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Old 01-30-2006, 09:26 AM   #1
belkins
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What kernel?


I'm installing FC in a VMWare environment.

Though I doubt it much matters VMWare wants to know the kernel version of the distro that is being installed prior to beginning installation.

Is FC3 using kernel 2.4 and FC4 using kernel 2.6?

Thank you.
 
Old 01-30-2006, 09:57 AM   #2
druuna
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Hi,

From a terminal give the following command:

uname -r

It will answer something like: 2.4.26. This is your present kernel release (sometimes called version)

Hope this helps.
 
Old 01-30-2006, 10:53 AM   #3
belkins
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Thank you for the reply.

Unfortunately I need to know the kernel release prior to installing it.
 
Old 01-30-2006, 11:00 AM   #4
stress_junkie
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The Red Hat web site should tell you what kernel version is shipping with that product.
 
Old 01-30-2006, 11:07 AM   #5
belkins
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That did the trick! Thank you.

From the web site:

"Going down towards the system level, the 2.6.9 Linux kernel is included with SELinux enabled in active, targeted mode."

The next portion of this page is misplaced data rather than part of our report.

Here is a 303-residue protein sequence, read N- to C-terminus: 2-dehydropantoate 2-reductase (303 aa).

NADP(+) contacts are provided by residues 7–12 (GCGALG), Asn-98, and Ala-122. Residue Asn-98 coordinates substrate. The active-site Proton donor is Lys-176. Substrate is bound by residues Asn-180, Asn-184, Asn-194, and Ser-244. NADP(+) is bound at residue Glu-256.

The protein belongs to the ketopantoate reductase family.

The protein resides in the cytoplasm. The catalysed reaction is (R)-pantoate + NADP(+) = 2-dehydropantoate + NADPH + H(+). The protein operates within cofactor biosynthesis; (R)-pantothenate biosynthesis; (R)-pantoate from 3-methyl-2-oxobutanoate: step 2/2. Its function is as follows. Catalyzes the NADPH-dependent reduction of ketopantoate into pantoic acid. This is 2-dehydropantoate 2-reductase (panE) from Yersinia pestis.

Whatever SELinux might be.......

Edit: Just figured it out. It appears to be the security componenets embedded within Linux itself.

Last edited by belkins; 01-30-2006 at 11:09 AM.
 
Old 01-30-2006, 02:42 PM   #6
stress_junkie
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SELinux is a method of hardening your operating system to make it more secure. I am planning on learning more about it asap. It seems like a good idea.
 
Old 01-31-2006, 10:40 AM   #7
sundialsvcs
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SELinux (Security Enhanced Linux) is produced by, of all things, the United States National Security Agency. http://www.nsa.gov/selinux.

Their home-page says it all.

If you stop and think about it, "regular Linux" has one important Achilles heel: too many things are "root or nothing." A web-server might have to run as root, in whole or in part, just to be able to open TCP/IP port #80. In doing so, however, the potential exists that any rogue who can manage to get the web-server program to run as root and to do something nasty .. has just done something nasty to your machine! All because your web-server needed to open port #80.

One of the solutions to this problem, as implemented in these so-called "hardened Linuxes," is to introduce the concept of a capability. Now you can run your web-server as an ordinary joe, with no special powers at all except that it has been granted an "OPEN_PORT_80" (say) capability.

Another weak-link in "regular" Linux is the somewhat primitive "user/group/anyone" "read/write/execute" permission-structure, a legacy of the earliest days of Unix on a PDP-8. Access Control Lists (ACLs) enable you to assign more-specific file access rules.

These are a couple of examples of what is referred to as "hardening."

Also, "hardening" involves increasing awareness on the part of the system administrator (that means you...) as to what kinds of threats exist and how these various tools can be intelligently used to counter them. Pragmatically speaking, a lot of nasty things happen to people by pure chance: scripts are out there, trolling for IP-addresses of machines that "aren't paying attention" and exploiting them "just because they left the front door unlocked."
 
  


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